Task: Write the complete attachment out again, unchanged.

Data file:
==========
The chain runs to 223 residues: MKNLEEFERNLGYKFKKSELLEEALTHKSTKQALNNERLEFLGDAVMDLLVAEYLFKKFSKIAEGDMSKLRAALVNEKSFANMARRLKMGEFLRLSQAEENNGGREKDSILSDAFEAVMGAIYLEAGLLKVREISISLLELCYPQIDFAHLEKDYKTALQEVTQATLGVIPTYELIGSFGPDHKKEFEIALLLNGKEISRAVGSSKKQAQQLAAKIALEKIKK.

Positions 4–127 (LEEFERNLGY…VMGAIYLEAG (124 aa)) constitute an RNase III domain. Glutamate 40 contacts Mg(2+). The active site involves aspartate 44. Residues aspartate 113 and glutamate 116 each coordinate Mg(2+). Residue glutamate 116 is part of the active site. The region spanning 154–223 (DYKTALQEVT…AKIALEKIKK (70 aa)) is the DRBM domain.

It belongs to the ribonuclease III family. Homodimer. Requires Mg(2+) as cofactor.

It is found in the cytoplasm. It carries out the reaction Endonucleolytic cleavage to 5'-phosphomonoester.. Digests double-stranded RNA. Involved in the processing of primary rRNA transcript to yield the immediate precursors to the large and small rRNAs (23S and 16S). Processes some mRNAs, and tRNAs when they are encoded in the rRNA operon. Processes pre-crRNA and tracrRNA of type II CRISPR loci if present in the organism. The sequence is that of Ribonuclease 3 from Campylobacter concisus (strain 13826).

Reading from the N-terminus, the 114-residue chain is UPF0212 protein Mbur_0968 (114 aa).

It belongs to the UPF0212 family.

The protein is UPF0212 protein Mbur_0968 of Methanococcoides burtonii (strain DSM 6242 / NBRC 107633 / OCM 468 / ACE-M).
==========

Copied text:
The chain runs to 223 residues: MKNLEEFERNLGYKFKKSELLEEALTHKSTKQALNNERLEFLGDAVMDLLVAEYLFKKFSKIAEGDMSKLRAALVNEKSFANMARRLKMGEFLRLSQAEENNGGREKDSILSDAFEAVMGAIYLEAGLLKVREISISLLELCYPQIDFAHLEKDYKTALQEVTQATLGVIPTYELIGSFGPDHKKEFEIALLLNGKEISRAVGSSKKQAQQLAAKIALEKIKK.

Positions 4–127 (LEEFERNLGY…VMGAIYLEAG (124 aa)) constitute an RNase III domain. Glutamate 40 contacts Mg(2+). The active site involves aspartate 44. Residues aspartate 113 and glutamate 116 each coordinate Mg(2+). Residue glutamate 116 is part of the active site. The region spanning 154–223 (DYKTALQEVT…AKIALEKIKK (70 aa)) is the DRBM domain.

It belongs to the ribonuclease III family. Homodimer. Requires Mg(2+) as cofactor.

It is found in the cytoplasm. It carries out the reaction Endonucleolytic cleavage to 5'-phosphomonoester.. Digests double-stranded RNA. Involved in the processing of primary rRNA transcript to yield the immediate precursors to the large and small rRNAs (23S and 16S). Processes some mRNAs, and tRNAs when they are encoded in the rRNA operon. Processes pre-crRNA and tracrRNA of type II CRISPR loci if present in the organism. The sequence is that of Ribonuclease 3 from Campylobacter concisus (strain 13826).

Reading from the N-terminus, the 114-residue chain is UPF0212 protein Mbur_0968 (114 aa).

It belongs to the UPF0212 family.

The protein is UPF0212 protein Mbur_0968 of Methanococcoides burtonii (strain DSM 6242 / NBRC 107633 / OCM 468 / ACE-M).